Books Read in February

 

 

 

 

 

 

 

 

“The Little Book” a novel by Shelden Edwards
Wheeler Burden did not think of visiting Berggasse 19 until the third day in Vienna, or at least there is no mention of it in the journal he kept with meticulous care from almost the moment of his arrival.

This is the first book in my mission to start reading all of the unread books on my bookshelves and it was an excellent beginning. It was the perfect escape from the winter and post-holiday letdown. Edwards started writing this novel in 1974 and finished in 2007 and it reads like an act of devotion- to the writing process but also to his passions which appear in the story: music, philosophy, psychiatry, baseball, turn of the century Vienna, politics, war just to name a few. The story centers around Wheeler Burden who finds himself transported from his life in 1988 San Francisco to 1989 Vienna where he encounters many interesting and possible life-altering people. It was just a delight to read and experience.

What I learned: To fill my stories with my own passions.

“When She Woke” a dystopian novel by Hillary Jordan
When she woke, she was red.

This was a chilling read made even moreso by the current political climate. It’s an America where Roe v. Wade has been overturned, Secretary of Faith is a cabinet position and criminals are injected with a virus that dyes their skin a certain color depending on the class of their crime. Hannah Payne is at the center of this story, newly chromed red for murder, We learn how she arrived at this point in her life, watch as she struggles to find a place in this now alien world she finds herself in and as she questions the basic truths and values she was raised with.  Could not put this one down.

What I learned: From the acknowledgments Jordan writes of the seed that inspired this story and it made me realize to always be on the lookout for that idea or image that really resonates in some profound way and then follow its trail with your pen.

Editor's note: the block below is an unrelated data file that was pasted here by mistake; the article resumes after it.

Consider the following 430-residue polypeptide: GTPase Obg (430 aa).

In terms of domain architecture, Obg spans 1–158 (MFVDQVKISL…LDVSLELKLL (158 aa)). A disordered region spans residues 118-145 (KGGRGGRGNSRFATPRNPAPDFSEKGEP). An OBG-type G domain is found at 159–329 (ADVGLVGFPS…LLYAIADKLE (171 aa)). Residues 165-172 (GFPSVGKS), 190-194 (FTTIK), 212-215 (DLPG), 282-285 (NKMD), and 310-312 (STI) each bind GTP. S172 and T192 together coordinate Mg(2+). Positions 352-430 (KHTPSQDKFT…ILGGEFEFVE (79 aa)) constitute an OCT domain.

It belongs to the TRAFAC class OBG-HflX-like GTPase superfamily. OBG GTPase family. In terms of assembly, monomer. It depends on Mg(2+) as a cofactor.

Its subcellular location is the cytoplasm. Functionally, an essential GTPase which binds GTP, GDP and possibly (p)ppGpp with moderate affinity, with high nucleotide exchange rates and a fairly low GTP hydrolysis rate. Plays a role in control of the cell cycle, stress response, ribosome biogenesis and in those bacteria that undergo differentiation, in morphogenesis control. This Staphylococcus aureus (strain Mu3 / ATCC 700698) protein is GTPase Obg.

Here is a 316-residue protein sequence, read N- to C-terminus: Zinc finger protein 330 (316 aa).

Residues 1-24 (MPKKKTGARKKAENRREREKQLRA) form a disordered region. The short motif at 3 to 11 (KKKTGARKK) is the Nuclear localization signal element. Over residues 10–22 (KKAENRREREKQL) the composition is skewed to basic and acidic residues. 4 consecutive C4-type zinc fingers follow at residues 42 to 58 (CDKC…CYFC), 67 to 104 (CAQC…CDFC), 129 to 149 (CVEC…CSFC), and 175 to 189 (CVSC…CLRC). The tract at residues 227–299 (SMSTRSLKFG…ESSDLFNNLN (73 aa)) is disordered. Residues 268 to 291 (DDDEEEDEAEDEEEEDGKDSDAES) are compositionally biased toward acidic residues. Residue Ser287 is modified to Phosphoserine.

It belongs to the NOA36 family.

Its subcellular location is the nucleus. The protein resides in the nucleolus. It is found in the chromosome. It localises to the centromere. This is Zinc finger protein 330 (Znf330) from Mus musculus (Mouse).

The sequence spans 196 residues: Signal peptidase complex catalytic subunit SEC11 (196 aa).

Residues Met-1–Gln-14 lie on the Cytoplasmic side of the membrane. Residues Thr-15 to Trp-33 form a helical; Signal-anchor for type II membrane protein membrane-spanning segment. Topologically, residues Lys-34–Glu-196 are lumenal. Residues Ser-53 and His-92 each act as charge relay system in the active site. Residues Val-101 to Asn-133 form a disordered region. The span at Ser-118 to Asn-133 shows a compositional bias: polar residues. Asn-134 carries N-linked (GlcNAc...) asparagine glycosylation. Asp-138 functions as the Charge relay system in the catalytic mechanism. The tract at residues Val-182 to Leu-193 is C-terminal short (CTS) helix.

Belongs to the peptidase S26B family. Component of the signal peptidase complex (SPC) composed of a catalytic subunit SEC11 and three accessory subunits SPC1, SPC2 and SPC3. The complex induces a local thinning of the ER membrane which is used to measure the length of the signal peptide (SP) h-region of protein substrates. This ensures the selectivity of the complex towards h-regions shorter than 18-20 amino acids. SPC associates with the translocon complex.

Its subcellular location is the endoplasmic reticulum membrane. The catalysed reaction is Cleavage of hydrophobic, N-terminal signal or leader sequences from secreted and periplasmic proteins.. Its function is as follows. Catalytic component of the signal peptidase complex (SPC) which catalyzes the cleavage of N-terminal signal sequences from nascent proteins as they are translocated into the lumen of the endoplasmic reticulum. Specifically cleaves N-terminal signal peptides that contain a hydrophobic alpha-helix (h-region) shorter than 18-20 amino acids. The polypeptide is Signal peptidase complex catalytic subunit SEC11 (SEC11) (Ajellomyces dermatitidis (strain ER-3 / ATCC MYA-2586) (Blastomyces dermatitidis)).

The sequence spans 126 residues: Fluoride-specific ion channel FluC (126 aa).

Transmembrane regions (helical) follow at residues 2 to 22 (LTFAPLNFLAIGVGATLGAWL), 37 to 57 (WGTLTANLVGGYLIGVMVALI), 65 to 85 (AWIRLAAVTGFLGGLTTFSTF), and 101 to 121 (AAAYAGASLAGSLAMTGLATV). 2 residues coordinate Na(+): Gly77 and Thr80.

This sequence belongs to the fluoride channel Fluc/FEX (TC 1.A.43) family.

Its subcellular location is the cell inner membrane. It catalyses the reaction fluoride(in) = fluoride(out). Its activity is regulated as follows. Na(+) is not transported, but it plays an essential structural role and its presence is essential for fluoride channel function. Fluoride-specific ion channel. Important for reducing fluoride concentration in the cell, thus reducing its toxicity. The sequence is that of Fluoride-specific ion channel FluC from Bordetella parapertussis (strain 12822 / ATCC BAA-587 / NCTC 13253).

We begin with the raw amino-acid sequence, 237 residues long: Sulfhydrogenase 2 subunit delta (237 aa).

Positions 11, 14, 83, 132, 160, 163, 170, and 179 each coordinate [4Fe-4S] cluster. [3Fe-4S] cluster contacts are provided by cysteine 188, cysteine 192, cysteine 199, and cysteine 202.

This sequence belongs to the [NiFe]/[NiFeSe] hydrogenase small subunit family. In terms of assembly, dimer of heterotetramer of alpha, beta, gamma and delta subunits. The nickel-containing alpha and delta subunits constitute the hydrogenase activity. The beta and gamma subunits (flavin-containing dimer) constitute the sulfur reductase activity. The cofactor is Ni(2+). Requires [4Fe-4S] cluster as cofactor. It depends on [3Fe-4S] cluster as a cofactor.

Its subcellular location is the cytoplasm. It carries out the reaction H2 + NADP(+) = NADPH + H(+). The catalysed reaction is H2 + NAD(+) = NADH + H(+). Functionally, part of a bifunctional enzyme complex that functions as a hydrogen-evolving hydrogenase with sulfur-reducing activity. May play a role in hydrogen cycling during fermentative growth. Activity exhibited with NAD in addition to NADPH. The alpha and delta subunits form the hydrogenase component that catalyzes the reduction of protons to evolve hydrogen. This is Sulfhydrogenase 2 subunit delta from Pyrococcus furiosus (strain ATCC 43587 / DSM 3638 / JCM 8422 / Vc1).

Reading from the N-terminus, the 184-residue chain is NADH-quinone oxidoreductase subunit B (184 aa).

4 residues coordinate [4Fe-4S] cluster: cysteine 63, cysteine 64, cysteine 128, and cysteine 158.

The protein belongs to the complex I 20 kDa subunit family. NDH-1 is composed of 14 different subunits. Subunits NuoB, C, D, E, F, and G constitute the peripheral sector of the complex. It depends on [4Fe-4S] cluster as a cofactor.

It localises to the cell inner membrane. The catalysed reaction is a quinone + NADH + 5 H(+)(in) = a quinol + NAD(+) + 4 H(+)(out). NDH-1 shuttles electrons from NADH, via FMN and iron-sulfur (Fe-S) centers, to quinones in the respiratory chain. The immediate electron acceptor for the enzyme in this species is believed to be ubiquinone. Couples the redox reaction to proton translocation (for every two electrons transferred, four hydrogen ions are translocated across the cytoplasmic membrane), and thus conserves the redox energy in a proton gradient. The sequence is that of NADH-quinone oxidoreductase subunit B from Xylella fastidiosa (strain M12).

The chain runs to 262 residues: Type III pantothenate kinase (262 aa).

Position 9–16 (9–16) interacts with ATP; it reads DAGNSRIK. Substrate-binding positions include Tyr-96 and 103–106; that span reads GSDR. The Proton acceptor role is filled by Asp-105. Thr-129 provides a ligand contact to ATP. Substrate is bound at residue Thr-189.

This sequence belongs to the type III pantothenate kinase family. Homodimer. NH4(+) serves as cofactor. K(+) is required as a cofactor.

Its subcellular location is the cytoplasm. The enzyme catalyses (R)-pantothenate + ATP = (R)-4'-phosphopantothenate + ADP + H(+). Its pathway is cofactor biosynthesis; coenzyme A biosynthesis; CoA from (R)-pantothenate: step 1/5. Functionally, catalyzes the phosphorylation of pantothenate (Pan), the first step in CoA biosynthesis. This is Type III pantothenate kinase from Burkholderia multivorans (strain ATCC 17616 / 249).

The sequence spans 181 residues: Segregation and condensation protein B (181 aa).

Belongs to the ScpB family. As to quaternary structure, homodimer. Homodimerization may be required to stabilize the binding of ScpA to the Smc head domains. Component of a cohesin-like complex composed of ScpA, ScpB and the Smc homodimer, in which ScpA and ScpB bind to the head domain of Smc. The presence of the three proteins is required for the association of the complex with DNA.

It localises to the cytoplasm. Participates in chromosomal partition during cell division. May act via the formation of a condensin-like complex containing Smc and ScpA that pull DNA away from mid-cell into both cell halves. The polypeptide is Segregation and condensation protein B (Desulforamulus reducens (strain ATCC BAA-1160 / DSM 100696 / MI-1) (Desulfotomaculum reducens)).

“Once Upon a Time, There Was You” a novel by Elizabeth Berg
When John Marsh was a young boy, he used to watch hi smother getting ready to go out for the evening.

Sadie is eighteen, and more than ready to leave the nest but her mother, Irene, is less than ready and her father, John, is living far away, feeling on the periphery of his daughter’s life. John and Irene, long divorced are forced to come together in the wake of a tragedy, to support the daughter they love so much. But how do they feel about each other after so many years apart when both felt they might be making a mistake on the actual day of their wedding those many years ago? Berg does what she is best at, exploring those fragile yet indestructible ties that bind us to each other.

What I learned: I love how Berg weaves in the things she loves, like cooking, into her characters. I need to remember to draw on those things I love or know well as I write my own stories.

“How to Save a Life” a YA novel by Sara Zarr
I am writing in response to your Love Grows post from Christmas Day.

Both voices totally drew me into this story. There’s Jill whose father died less than a year ago. She is about to graduate high school, has pushed her friends and boyfriend away with her grief and now her mom has decided to adopt a baby. Mandy is a pregnant teenager, determined ot give her baby a better life than hers. Told in alternating points of view between Jill and Mandy this lovely novel explores grief, love and what it means to be a family. Loved it.

What I Learned: She really put her characters through an emotional wringer, observed them closely so that we could see them come out the other side, changed but not in any cliché way. The changes felt inevitable and true which is what I seek when I write my own stories.

“Stay Awake” stories by Dan Chaon
Gene’s son Frankie wakes up screaming.

I am a huge fan of Chaon, and especially love his stories so I was thrilled when this latest collection came out. There is a thread of sadness, both wistful and raw, that weaves through these stories. They are haunting and many of the characters themselves are haunted, by grief, loss, their past. After finishing the book, I felt like some of the sadness had seeped off the pages, lingering in the air around me, not wanting to be forgotten. These stories will not be.

What I learned: To not be afraid to let my characters be totally lost. When I feel lost as a writer maybe I need to give in to that. Let them be lost, let myself be lost. Trust that we will eventually find our way.